Traditional Irish Music
In 2015 we featured the debut fiddle album by Down native Seamus Sands called Across Bridges. That album was very well received at the time, and we are now delighted to feature an exclusive track from Seamus’s follow up release called "A Deep Pool".
On this recording, Seamus tried to sample the deep and very rich pool of traditional music from the area of his own upbringing — the neighbouring counties of Down, Armagh and Louth in the North East of Ireland. He says: “While my ﬁrst solo ﬁddle album, Across Bridges, acknowledged a wide range of inﬂuences and bridges to other traditions, in this recording I've narrowed the scope, delved deeper, and all of the tunes I’ve chosen to play are associated in some way with this region of rich culture.”
This the first track off the album and it features the jigs The Bard’s Legacy / The Freemason’s March / Song in Peeping Tom of Coventry.
Regarding the tunes, Seamus says: “My source for these very old jigs is the Patrick McGahon (1817) manuscript. McGahon lived on the Louth/Armagh border and I’ve really enjoyed exploring the tunes he collected. I recorded these jigs in late 2017, exactly 200 years after the date of his manuscript, as my small celebration of his lasting inﬂuence."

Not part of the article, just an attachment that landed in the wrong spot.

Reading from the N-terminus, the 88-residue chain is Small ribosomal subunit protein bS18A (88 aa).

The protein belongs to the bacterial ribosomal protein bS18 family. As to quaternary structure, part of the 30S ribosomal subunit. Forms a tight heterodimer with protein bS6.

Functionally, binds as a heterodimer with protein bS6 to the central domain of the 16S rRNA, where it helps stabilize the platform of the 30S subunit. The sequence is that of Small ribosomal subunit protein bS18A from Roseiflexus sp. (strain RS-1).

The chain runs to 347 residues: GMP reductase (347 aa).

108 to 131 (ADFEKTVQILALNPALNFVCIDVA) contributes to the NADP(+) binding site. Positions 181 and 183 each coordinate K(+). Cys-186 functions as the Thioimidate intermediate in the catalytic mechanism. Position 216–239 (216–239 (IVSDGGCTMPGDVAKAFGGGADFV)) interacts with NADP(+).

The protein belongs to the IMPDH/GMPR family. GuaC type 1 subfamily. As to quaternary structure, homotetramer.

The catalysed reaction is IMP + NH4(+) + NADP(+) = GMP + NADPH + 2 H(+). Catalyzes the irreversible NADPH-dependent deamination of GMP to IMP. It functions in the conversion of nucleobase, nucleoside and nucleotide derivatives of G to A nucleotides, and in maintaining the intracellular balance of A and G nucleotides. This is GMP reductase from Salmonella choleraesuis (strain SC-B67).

"The title of the third jig relates to a 1784 comic opera, with music by Samuel Arnold, that was performed in Smock Alley, Dublin. I believe that several of McGahon’s collected tunes were used in comic operas performed in Covent Garden, London and elsewhere and sourced by Arnold from traditional material. While the tune may have an earlier title, I’ve left it as named by McGahon to show the historic connection to comic opera sources.”
Seamus says that "most of the tunes and versions are not well known and span from the 1700’s, or earlier, through to the present day. I play some recent compositions to represent a tradition always evolving, like a river ﬂowing and taking on the character of its tributaries as it progresses, and several airs have been included to reﬂect the importance of the song tradition in the area. I hope that some of these unusual tunes and versions might find their way back into the river current."
"I would like to acknowledge the collectors of the past and present that painstakingly help preserve and make available much of the beautiful music that would otherwise not be available for us to explore and enjoy and on this recording I draw heavily on local but not well-known sources."
Seamus is joined by friend and legendary musician Josephine Keegan who accompanies him on a few tracks, and the recording also features his ﬁddle-playing daughters Clare, Tiarna and Lainey. "That makes this recording very special to me," he says.
The album is available from www.seamussands.com
If you are a broadcaster you can download a free copy from our Download Centre here on Tradconnect. Contact us for details.
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